Football: Confidence factor huge in Irish win
Mike Gilloon | Monday, October 9, 2006
Charlie Weis brought one thing with him two years ago. One thing that’s more important than his Super Bowl rings, his big playbook or his talented coaching staff. It’s the one thing that ensured Notre Dame of a win over Stanford and assured those in the stands that they didn’t have to suffer from frayed nerves or chewed fingernails as they filed out of Notre Dame Stadium Saturday evening.
That one thing is confidence – the belief that Notre Dame doesn’t have to worry about losing to Stanford anymore.
The Cardinal was less talented, less motivated and not as prepared as the Irish. In between dropping passes and playing asphalt to Victor Abiamiri’s steamroller, Stanford managed to get run over by a Notre Dame team with no time for 0-5 football teams.
It wasn’t always this way. Back in 2004, Notre Dame was fresh off a huge upset of Michigan, a road win over Michigan State and a blowout of Washington. Former coach Tyrone Willingham and the Irish looked like they were on their way toward a successful season as they awaited that week’s game with Purdue.
Forty-one points and four Kyle Orton touchdowns later, Notre Dame had suffered its first home loss to Purdue in 30 years and saw its season take a nose dive. It had caved in front of 80,000 home fans to a team with less talent but a better coaching staff. It had failed to execute and forgot how to tackle. It did everything this year’s Notre Dame team doesn’t do.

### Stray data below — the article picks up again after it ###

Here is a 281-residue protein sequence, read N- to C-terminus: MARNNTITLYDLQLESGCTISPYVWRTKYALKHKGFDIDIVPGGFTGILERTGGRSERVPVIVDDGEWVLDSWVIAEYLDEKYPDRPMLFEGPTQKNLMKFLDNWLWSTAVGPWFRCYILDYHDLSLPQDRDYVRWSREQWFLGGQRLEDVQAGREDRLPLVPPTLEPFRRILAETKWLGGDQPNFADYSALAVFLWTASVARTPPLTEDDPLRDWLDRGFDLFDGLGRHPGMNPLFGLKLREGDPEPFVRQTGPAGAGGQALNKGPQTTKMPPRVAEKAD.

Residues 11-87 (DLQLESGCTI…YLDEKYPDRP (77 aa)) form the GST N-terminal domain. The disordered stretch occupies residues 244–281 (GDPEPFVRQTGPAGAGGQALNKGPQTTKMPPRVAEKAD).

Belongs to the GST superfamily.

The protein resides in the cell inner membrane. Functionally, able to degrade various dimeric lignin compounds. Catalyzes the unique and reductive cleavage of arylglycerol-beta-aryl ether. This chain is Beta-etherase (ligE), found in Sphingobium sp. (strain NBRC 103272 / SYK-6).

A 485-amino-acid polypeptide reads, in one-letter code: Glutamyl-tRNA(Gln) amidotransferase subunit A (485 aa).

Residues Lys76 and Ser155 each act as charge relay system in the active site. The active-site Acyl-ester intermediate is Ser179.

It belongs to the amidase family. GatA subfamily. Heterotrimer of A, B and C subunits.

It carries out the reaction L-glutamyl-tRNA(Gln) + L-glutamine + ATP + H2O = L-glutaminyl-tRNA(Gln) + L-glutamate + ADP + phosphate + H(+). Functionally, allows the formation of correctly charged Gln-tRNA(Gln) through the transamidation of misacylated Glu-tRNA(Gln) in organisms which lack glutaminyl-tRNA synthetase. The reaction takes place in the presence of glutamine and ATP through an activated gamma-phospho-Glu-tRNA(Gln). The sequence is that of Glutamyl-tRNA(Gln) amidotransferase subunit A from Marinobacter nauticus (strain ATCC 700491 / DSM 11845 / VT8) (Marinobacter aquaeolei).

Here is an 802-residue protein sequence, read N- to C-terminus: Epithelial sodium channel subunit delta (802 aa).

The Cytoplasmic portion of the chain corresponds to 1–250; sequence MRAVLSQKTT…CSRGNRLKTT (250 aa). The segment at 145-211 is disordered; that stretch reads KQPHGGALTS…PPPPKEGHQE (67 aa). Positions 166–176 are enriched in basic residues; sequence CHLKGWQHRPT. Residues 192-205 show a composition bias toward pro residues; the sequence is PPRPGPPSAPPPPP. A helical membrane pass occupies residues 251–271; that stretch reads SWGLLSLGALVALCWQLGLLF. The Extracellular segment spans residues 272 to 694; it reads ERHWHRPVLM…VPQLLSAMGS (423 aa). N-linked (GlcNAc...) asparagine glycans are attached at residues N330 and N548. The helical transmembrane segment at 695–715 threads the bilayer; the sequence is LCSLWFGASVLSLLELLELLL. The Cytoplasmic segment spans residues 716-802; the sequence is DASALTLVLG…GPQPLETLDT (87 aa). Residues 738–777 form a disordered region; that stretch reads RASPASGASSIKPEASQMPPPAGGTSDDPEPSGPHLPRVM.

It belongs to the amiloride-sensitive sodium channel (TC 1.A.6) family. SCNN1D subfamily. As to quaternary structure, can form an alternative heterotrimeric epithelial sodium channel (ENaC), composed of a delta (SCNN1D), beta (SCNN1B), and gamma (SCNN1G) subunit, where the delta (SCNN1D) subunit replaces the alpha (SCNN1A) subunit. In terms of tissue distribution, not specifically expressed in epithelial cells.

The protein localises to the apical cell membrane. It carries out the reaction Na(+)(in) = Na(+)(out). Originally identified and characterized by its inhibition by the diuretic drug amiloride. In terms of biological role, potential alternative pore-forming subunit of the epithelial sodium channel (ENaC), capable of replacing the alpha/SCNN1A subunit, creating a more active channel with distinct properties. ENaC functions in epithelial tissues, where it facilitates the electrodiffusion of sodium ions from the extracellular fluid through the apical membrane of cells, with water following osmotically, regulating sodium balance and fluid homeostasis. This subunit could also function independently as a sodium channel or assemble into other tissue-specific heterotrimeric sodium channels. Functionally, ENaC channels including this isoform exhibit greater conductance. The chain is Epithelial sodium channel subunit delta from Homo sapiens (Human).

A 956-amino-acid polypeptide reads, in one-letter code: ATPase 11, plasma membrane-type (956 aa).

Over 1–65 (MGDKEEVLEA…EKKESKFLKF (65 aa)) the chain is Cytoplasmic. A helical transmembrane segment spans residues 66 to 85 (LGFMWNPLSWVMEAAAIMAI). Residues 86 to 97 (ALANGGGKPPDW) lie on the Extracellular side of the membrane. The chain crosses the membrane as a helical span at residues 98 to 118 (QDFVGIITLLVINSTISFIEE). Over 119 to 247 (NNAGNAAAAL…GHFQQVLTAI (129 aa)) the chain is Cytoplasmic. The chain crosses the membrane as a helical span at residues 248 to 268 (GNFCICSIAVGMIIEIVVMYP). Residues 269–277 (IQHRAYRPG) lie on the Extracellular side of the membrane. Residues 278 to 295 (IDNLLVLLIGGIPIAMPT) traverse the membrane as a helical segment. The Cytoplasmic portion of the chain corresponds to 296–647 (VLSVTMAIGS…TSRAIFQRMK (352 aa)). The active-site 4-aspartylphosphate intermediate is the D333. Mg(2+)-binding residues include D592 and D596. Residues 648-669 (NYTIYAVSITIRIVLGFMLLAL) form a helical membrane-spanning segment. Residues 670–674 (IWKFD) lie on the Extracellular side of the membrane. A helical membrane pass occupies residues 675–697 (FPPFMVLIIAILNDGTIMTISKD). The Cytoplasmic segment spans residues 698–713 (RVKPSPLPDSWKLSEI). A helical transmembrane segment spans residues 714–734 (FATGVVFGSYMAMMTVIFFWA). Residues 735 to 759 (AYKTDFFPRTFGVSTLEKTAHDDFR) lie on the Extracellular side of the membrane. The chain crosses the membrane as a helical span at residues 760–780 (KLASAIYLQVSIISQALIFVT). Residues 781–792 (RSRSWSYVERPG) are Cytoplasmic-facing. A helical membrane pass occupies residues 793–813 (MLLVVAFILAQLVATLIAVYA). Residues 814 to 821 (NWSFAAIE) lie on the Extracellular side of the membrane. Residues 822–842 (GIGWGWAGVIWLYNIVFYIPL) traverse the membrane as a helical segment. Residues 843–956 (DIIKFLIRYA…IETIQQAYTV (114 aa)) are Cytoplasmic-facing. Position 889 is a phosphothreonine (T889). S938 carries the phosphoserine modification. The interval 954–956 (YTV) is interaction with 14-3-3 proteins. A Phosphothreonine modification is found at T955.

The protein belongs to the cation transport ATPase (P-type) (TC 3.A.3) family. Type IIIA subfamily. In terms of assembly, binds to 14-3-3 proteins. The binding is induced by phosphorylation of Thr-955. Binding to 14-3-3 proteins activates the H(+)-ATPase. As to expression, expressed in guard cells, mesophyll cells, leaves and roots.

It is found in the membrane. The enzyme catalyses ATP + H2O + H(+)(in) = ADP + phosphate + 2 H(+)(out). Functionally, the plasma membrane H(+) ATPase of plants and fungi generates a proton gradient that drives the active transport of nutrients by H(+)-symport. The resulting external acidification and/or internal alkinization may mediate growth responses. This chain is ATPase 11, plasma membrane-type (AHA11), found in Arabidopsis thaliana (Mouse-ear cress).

Against the Cardinal, the Irish played smart. They didn’t throw interceptions. They didn’t make many mental errors. And, except for one fluky double pass, they didn’t give up a big play.
Weis deserves credit for keeping the team focused in the face of a winless PAC-10 opponent and a tempting fall break. He and Quinn are the biggest reasons for Notre Dame’s success – that’s obvious.
But there’s another guy that shouldn’t be forgotten. The guy who does nothing spectacular and nothing wrong – Darius Walker.
Notre Dame’s tough, spunky running back squirted, scratched and strained for every inch of his 198 total yards of offense against the Cardinal. That’s with no runs over 32 yards and none of his six receptions going for more than 14.
Everything Walker gets he earns.
It didn’t matter Saturday if Jeff Samardzija or Rhema McKnight were covered – Walker was usually open a few yards away from Quinn for nice little five-yard pickup.
It didn’t matter if the offensive line opened a hole – Walker churned out at least a little room.
It didn’t even matter if a Cardinal defender laid a big hit on No. 3 – Walker wasn’t going to fumble.
Without Walker, maybe Stanford would have pulled the upset. It’s unlikely, but if Cardinal receivers would have come up with a few more grabs and if Notre Dame made a few miscues, the outcome could have been different.
Of course, give credit to Weis. The Irish came out focused and made sure the more talented team won the game – a completely different performance than the one two long years ago against Purdue.
Just don’t forget about Walker.
Because, in calmly grinding out 153 unspectacular yards on an early October afternoon, he moved the Irish one step closer toward a pretty spectacular game in early January.
The views expressed in this column are those of the author and not necessarily those of The Observer.
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